Maternal Near-Miss Due to Unsafe Abortion and Associated Short-Term Health and Socio-Economic Consequences in Nigeria

Elena Prada, Akinrinola Bankole, Olufemi T. Oladapo, Olutosin A. Awolude, Isaac F. Adewole, Tsuyoshi Onda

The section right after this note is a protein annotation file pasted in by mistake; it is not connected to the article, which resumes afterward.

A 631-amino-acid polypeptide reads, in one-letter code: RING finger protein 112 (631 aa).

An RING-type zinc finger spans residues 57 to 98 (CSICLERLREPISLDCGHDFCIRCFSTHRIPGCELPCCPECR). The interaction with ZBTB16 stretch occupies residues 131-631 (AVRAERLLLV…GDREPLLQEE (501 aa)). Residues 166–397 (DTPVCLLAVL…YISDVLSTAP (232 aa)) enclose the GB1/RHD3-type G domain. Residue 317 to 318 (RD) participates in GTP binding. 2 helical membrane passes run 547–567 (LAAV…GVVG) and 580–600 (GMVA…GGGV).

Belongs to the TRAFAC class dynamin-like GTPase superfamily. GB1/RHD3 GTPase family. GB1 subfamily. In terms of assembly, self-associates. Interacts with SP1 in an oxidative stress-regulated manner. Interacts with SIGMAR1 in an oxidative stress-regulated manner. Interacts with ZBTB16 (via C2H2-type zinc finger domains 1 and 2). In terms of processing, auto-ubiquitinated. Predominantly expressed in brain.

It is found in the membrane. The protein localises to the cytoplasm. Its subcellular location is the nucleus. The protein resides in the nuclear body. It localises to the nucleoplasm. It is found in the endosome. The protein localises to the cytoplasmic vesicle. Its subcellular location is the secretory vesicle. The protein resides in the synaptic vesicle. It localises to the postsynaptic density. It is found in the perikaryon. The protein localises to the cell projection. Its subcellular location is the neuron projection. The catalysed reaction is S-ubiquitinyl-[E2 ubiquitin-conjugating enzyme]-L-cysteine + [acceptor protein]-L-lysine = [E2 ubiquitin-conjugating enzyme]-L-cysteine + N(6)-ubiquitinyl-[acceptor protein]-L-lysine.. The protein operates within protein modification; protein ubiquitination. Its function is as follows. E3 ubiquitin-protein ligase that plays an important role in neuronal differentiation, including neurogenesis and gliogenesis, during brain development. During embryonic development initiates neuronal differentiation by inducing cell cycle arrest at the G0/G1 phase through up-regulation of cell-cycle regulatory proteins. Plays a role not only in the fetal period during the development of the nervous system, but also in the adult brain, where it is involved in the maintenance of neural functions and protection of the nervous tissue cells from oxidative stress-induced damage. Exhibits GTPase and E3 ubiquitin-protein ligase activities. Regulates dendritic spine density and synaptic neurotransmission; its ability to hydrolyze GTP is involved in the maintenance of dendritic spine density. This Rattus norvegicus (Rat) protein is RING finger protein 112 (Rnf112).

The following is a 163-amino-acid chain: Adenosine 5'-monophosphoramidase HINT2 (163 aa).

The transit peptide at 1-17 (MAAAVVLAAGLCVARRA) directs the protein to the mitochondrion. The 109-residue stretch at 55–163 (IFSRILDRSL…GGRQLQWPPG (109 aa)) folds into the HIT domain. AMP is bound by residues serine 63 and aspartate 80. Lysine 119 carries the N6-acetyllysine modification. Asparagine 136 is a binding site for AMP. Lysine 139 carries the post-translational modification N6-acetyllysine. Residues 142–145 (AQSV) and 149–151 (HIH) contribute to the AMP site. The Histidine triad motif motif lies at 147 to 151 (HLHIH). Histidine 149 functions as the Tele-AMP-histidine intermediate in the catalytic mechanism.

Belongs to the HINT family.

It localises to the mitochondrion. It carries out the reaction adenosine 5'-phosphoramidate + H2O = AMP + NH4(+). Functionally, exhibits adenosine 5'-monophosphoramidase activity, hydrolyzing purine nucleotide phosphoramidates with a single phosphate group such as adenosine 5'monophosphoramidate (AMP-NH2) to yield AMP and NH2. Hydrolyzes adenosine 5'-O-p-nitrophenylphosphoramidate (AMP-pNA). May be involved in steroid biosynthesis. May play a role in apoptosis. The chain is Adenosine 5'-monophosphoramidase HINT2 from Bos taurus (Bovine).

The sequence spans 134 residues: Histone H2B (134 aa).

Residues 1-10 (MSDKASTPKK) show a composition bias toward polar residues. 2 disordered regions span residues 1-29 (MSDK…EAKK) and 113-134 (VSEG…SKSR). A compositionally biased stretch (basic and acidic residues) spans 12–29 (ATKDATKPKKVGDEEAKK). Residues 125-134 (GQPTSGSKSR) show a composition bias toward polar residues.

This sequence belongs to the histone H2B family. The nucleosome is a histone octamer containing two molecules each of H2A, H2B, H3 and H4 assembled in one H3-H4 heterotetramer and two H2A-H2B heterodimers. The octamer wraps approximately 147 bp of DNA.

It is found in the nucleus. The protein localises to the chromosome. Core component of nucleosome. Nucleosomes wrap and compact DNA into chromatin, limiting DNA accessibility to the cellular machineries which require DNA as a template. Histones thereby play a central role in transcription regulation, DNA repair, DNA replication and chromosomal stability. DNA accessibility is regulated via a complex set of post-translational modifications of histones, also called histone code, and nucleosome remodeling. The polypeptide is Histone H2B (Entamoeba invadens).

Little is known about maternal near-miss (MNM) due to unsafe abortion in Nigeria. We used the WHO criteria to identify near-miss events and the proportion due to unsafe abortion among women of childbearing age in eight large secondary and tertiary hospitals across the six geo-political zones. We also explored the characteristics of women with these events, delays in seeking care and the short-term socioeconomic and health impacts on women and their families. Between July 2011 and January 2012, 137 MNM cases were identified of which 13 or 9.5% were due to unsafe abortions. Severe bleeding, pain and fever were the most common immediate abortion complications. On average, treatment of MNM due to abortion costs six times more than induced abortion procedures. Unsafe abortion and delays in care seeking are important contributors to MNM. Programs to prevent unsafe abortion and delays in seeking postabortion care are urgently needed to reduce abortion related MNM in Nigeria. (Afr J Reprod Health 2015; 19[2]: 52-62).

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